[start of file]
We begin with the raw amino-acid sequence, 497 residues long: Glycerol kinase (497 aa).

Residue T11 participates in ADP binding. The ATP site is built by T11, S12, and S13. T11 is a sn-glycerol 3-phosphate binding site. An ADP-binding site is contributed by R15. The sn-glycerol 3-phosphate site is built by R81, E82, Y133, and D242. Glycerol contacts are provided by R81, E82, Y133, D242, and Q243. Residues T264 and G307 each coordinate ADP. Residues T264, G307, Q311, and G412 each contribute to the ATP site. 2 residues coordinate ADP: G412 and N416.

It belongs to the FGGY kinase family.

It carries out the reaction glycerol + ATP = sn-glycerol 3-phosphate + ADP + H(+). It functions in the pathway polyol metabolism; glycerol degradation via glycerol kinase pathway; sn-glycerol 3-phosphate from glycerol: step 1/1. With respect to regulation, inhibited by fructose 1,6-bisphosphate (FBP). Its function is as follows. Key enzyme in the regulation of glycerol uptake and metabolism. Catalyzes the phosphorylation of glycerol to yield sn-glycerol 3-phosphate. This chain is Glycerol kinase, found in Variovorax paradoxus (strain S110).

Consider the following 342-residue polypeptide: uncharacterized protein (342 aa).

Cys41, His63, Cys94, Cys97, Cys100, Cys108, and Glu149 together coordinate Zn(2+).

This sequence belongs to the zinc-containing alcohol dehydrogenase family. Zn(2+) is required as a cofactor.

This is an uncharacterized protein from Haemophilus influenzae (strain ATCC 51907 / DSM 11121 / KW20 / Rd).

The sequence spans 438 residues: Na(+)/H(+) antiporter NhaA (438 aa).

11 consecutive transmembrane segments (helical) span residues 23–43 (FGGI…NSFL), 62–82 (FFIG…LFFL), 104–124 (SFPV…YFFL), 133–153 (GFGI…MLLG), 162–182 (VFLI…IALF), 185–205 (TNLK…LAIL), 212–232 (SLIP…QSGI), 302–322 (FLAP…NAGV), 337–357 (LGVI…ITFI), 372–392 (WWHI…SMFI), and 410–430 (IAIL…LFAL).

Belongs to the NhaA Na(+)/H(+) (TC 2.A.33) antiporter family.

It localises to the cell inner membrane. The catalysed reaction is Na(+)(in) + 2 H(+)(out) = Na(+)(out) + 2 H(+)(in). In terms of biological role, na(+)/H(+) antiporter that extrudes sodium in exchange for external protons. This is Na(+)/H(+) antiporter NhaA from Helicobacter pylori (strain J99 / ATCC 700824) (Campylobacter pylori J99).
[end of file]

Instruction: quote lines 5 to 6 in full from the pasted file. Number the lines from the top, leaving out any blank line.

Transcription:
Consider the following 342-residue polypeptide: uncharacterized protein (342 aa).

Cys41, His63, Cys94, Cys97, Cys100, Cys108, and Glu149 together coordinate Zn(2+).